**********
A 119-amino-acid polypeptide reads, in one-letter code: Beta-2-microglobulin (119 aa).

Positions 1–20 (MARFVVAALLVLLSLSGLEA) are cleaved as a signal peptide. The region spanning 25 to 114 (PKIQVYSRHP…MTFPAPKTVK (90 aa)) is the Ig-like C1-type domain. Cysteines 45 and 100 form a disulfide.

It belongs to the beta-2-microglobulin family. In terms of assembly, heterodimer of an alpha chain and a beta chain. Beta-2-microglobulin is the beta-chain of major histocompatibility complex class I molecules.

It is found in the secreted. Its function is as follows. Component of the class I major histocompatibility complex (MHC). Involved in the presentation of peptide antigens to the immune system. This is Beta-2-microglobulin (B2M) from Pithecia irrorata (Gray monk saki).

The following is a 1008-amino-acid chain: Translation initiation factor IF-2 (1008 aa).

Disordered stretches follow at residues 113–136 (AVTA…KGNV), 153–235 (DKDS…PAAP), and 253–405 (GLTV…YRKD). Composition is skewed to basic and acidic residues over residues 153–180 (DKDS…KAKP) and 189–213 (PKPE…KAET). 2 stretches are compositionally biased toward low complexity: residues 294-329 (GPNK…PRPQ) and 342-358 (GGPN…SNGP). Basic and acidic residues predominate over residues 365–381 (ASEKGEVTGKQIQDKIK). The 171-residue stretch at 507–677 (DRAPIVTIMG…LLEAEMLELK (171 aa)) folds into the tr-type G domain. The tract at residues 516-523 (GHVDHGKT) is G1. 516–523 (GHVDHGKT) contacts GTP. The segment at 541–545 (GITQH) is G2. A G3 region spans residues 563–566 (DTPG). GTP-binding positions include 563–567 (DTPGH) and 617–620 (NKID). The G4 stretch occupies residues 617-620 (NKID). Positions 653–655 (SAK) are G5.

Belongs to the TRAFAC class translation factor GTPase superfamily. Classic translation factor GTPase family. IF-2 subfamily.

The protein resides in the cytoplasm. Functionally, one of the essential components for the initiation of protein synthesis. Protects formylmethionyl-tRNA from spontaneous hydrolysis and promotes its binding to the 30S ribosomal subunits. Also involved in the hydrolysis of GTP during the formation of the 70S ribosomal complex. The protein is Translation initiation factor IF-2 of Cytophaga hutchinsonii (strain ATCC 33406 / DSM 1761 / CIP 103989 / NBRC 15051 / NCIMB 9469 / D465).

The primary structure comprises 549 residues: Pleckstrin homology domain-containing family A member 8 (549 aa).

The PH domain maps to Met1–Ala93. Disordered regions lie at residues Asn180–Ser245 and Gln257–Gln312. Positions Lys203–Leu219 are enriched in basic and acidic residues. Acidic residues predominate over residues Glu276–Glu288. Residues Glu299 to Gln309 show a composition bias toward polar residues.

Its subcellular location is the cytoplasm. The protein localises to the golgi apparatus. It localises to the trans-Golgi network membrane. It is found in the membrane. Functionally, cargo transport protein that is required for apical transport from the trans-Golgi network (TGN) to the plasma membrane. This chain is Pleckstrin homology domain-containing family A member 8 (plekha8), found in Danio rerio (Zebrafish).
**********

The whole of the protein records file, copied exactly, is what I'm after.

A 119-amino-acid polypeptide reads, in one-letter code: Beta-2-microglobulin (119 aa).

Positions 1–20 (MARFVVAALLVLLSLSGLEA) are cleaved as a signal peptide. The region spanning 25 to 114 (PKIQVYSRHP…MTFPAPKTVK (90 aa)) is the Ig-like C1-type domain. Cysteines 45 and 100 form a disulfide.

It belongs to the beta-2-microglobulin family. In terms of assembly, heterodimer of an alpha chain and a beta chain. Beta-2-microglobulin is the beta-chain of major histocompatibility complex class I molecules.

It is found in the secreted. Its function is as follows. Component of the class I major histocompatibility complex (MHC). Involved in the presentation of peptide antigens to the immune system. This is Beta-2-microglobulin (B2M) from Pithecia irrorata (Gray monk saki).

The following is a 1008-amino-acid chain: Translation initiation factor IF-2 (1008 aa).

Disordered stretches follow at residues 113–136 (AVTA…KGNV), 153–235 (DKDS…PAAP), and 253–405 (GLTV…YRKD). Composition is skewed to basic and acidic residues over residues 153–180 (DKDS…KAKP) and 189–213 (PKPE…KAET). 2 stretches are compositionally biased toward low complexity: residues 294-329 (GPNK…PRPQ) and 342-358 (GGPN…SNGP). Basic and acidic residues predominate over residues 365–381 (ASEKGEVTGKQIQDKIK). The 171-residue stretch at 507–677 (DRAPIVTIMG…LLEAEMLELK (171 aa)) folds into the tr-type G domain. The tract at residues 516-523 (GHVDHGKT) is G1. 516–523 (GHVDHGKT) contacts GTP. The segment at 541–545 (GITQH) is G2. A G3 region spans residues 563–566 (DTPG). GTP-binding positions include 563–567 (DTPGH) and 617–620 (NKID). The G4 stretch occupies residues 617-620 (NKID). Positions 653–655 (SAK) are G5.

Belongs to the TRAFAC class translation factor GTPase superfamily. Classic translation factor GTPase family. IF-2 subfamily.

The protein resides in the cytoplasm. Functionally, one of the essential components for the initiation of protein synthesis. Protects formylmethionyl-tRNA from spontaneous hydrolysis and promotes its binding to the 30S ribosomal subunits. Also involved in the hydrolysis of GTP during the formation of the 70S ribosomal complex. The protein is Translation initiation factor IF-2 of Cytophaga hutchinsonii (strain ATCC 33406 / DSM 1761 / CIP 103989 / NBRC 15051 / NCIMB 9469 / D465).

The primary structure comprises 549 residues: Pleckstrin homology domain-containing family A member 8 (549 aa).

The PH domain maps to Met1–Ala93. Disordered regions lie at residues Asn180–Ser245 and Gln257–Gln312. Positions Lys203–Leu219 are enriched in basic and acidic residues. Acidic residues predominate over residues Glu276–Glu288. Residues Glu299 to Gln309 show a composition bias toward polar residues.

Its subcellular location is the cytoplasm. The protein localises to the golgi apparatus. It localises to the trans-Golgi network membrane. It is found in the membrane. Functionally, cargo transport protein that is required for apical transport from the trans-Golgi network (TGN) to the plasma membrane. This chain is Pleckstrin homology domain-containing family A member 8 (plekha8), found in Danio rerio (Zebrafish).